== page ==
ANALYSIS: Financial crisis belies myth of U.S. independence

Edward Goldberg

Published on October 30 2008
© 2008 - The Washington Times

The ongoing financial crisis defines globalization, good or bad. It is a clear demonstration of how money flows have surpassed the power of individual countries to govern them.

And it is also a demonstration of the reality of nearly 37 years of financial globalization and how a housing crisis in the United States dramatically can undermine the world's economy.

Since President Richard M. Nixon suspended the convertibility of the dollar to gold, thus unknowingly became one of the fathers of financial globalization, the United States gradually has become less financially independent. Yet the myth of our financial independence - that we are free to pick and choose our way through globalization - has dominated the ideology of the Bush administration.

Clinging to the combined and sometimes conflicting myths of financial independence, American exceptionalism and laissez-faire capitalism, the Bush administration never explained or tried to educate the American people about how the world has changed economically.

Thus, when it was crucial for President Bush's own party to vote for legislation to help save the American banking system, Republican members of Congress did not have a language to use to explain their vote to their constituents back home. The only language available was the negative repeating of the old refrain that the bailout bill would take money from hardworking small-town America and send it to the crooks on Wall Street.

The bailout votes defined the disparity in America between the factual forces of globalization and the myth of the American small town. Alaska Gov. Sarah Palin, the Republican vice-presidential nominee, can campaign day and night proclaiming the sanctity of the American small town, but the reality is very different. The small town as an economic unit is not, if it ever was, independent of financial decisions made thousands of miles away.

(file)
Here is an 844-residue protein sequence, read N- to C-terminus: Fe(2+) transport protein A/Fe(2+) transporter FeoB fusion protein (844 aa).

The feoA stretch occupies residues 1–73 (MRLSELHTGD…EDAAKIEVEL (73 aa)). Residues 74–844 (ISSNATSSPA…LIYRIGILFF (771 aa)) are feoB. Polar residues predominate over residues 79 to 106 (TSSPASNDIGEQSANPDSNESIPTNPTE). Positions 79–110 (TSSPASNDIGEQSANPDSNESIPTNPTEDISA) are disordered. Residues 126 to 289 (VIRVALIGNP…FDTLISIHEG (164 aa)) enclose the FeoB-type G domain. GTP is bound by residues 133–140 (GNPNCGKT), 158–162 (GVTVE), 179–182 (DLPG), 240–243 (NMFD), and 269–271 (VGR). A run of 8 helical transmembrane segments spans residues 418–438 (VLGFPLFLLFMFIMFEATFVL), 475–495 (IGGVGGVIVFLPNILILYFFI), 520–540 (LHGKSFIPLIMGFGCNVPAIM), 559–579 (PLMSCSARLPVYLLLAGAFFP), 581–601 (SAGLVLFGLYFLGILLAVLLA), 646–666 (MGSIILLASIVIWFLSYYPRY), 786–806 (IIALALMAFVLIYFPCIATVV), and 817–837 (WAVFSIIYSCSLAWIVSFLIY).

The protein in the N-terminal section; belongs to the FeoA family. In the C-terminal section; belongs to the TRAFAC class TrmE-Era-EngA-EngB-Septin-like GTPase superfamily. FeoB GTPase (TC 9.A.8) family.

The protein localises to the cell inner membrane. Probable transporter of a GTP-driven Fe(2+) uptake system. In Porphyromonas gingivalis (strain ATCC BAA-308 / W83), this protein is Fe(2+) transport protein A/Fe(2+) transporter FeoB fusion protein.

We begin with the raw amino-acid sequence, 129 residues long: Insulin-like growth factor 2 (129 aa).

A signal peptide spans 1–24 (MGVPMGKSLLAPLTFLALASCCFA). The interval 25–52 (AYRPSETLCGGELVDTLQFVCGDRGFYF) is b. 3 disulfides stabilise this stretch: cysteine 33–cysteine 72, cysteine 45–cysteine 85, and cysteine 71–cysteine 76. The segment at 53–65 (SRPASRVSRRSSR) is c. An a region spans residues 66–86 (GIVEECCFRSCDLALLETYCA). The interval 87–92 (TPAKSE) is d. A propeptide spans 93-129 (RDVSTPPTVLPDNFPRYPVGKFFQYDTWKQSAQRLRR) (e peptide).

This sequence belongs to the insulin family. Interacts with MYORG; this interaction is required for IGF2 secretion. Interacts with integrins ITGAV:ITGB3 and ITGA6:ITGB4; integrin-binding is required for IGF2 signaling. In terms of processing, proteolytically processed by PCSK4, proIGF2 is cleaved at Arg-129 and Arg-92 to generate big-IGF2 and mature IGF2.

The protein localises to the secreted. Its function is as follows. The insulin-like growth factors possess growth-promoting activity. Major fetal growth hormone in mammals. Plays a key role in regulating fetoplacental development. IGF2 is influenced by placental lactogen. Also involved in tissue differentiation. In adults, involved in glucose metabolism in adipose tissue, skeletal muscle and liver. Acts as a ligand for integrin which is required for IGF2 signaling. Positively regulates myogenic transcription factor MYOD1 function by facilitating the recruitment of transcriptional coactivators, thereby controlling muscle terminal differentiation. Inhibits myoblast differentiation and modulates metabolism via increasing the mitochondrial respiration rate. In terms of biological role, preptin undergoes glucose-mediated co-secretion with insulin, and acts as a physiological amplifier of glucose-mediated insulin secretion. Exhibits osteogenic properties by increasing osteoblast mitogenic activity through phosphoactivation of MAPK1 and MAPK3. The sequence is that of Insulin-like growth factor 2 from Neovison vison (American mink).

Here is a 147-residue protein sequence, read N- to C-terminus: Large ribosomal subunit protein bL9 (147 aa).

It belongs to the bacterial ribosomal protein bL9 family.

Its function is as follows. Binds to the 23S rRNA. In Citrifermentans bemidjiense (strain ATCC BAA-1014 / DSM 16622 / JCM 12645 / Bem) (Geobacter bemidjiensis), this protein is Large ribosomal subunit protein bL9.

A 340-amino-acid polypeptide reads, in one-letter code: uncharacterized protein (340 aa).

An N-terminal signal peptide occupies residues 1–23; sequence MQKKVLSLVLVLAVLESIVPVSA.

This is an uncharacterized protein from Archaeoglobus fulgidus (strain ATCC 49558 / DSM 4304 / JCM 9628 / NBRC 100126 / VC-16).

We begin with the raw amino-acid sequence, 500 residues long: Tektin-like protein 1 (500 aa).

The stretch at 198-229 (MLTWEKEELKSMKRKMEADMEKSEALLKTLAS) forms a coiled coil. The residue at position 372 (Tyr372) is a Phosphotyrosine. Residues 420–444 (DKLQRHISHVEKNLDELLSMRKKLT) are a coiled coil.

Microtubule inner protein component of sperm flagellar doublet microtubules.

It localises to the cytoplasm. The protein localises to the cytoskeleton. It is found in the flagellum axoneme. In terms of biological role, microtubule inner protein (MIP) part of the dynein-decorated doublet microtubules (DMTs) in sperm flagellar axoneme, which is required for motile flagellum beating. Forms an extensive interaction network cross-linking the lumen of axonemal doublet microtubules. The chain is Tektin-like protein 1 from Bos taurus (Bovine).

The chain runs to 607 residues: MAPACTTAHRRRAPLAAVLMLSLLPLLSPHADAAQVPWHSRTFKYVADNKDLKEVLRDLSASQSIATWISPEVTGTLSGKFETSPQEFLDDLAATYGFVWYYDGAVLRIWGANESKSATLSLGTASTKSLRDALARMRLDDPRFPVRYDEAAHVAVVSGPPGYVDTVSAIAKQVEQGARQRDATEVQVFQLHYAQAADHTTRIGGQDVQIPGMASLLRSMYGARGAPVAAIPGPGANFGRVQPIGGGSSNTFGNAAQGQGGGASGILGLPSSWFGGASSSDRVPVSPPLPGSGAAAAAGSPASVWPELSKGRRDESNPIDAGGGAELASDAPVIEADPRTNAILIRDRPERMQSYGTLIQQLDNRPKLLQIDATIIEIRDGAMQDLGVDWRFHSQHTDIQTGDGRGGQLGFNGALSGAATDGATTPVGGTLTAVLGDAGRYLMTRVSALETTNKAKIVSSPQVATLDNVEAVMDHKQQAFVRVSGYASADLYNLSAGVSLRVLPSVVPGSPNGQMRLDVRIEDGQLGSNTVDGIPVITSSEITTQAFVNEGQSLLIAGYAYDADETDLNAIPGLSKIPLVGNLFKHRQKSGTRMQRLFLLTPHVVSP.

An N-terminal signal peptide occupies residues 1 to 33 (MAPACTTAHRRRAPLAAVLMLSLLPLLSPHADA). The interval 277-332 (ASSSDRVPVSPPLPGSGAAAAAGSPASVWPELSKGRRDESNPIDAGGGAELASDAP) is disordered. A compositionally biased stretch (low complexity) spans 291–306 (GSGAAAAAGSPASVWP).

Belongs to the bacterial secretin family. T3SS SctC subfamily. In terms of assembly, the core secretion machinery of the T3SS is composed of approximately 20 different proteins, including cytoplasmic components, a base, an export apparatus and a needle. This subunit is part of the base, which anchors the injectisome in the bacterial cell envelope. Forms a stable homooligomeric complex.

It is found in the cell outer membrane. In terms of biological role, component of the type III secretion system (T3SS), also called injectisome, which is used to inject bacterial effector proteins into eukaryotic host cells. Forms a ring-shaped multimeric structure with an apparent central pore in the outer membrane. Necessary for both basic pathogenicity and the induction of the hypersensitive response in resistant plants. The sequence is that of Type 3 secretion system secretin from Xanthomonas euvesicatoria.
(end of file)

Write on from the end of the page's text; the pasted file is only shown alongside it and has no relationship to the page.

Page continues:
From the beginning of his administration, Mr. Bush has been implying that America is not part of the larger world, that it is exceptional and therefore above it all.

In actions that included the abrogation of an arms treaty with Russia, not participating in the Kyoto treaty that recognizes climate change and not accepting the jurisdiction of the International Criminal Court, his administration has served notice that America is separate and special. Sadly, Sen. John McCain of Arizona, the Republican presidential nominee, is parroting the same ideology.

In fact, Mr. McCain's current platform states: "The United States participates in various international organizations which can, at times, serve the cause of peace and prosperity, but those organizations must never serve as a substitute for principled American leadership."

But American exceptionalism and principled U.S. leadership are concepts that financial globalization does not recognize. The Bush-McCain myth of exceptionalism cannot shield the United States from the super joint economic veto now demanded by the market forces of globalization - a demand created by the administration's lack of economic confidence in dealing with the American economy.

How ironic that after hearing for most of the Bush presidency that Americans are from Mars and Europeans are from Venus - a phrase coined by neoconservative commentator Robert Kagan, who advises Mr. McCain's presidential campaign - that the administration was compelled by the forces of globalization to follow the lead of a perceived weak Europe to deal with the banking crisis.

After spending three difficult weeks arguing that the only way to prevent a major financial crisis was for the U.S. government to buy underperforming debts from banks and rejecting the argument that the administration should invest directly in the banks, Treasury Secretary Henry M. Paulson Jr. was forced to do an immediate about-face.

Globalization, acting in conjunction with realistic European leadership, forced Mr. Paulson's hand. When the Europeans decided to inject money into their banks by buying bank shares, Mr. Paulson had no choice but to follow their lead. If he had not, capital would have flowed rapidly out of U.S. banks into the soon-to-be-safer government-supported banks of Europe.

The financial crisis has pressured Mr. Bush to move belatedly from dogma to practicality and to confront the reality that America is part of the globalized world. But tragically, as in so many other areas of his administration, realism follows only after the deluge.

Edward Goldberg, a consultant on international trade with Russia and Eastern Europe, teaches international marketing at the Zicklin Graduate School of Business, Baruch College of the City University of New York.

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